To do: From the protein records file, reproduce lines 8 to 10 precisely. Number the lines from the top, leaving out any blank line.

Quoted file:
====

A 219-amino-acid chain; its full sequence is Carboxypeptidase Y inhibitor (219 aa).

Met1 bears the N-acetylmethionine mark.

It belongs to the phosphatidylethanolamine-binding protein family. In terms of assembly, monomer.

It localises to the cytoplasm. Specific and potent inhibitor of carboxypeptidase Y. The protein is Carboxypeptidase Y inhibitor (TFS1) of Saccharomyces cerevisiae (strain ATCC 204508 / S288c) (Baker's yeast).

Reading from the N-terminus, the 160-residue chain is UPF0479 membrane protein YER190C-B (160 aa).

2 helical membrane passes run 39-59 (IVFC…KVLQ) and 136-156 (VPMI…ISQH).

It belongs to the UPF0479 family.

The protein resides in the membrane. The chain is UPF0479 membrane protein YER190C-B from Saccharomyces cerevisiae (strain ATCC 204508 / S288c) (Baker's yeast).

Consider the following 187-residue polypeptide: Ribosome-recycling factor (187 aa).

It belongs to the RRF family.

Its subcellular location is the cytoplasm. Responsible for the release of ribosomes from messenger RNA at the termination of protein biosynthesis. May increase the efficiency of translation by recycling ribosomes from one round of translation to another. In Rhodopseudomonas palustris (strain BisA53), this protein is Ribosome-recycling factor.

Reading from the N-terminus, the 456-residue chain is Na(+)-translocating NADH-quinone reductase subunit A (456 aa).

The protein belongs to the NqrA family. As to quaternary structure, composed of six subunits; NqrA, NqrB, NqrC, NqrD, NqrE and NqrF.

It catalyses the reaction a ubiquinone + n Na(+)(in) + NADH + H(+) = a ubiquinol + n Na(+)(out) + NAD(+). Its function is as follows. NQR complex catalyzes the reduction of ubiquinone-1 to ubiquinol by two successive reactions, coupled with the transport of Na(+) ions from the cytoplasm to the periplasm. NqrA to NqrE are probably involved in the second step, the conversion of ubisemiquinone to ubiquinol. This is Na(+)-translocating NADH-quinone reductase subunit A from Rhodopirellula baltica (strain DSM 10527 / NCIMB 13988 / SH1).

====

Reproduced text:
The protein resides in the membrane. The chain is UPF0479 membrane protein YER190C-B from Saccharomyces cerevisiae (strain ATCC 204508 / S288c) (Baker's yeast).

Consider the following 187-residue polypeptide: Ribosome-recycling factor (187 aa).

It belongs to the RRF family.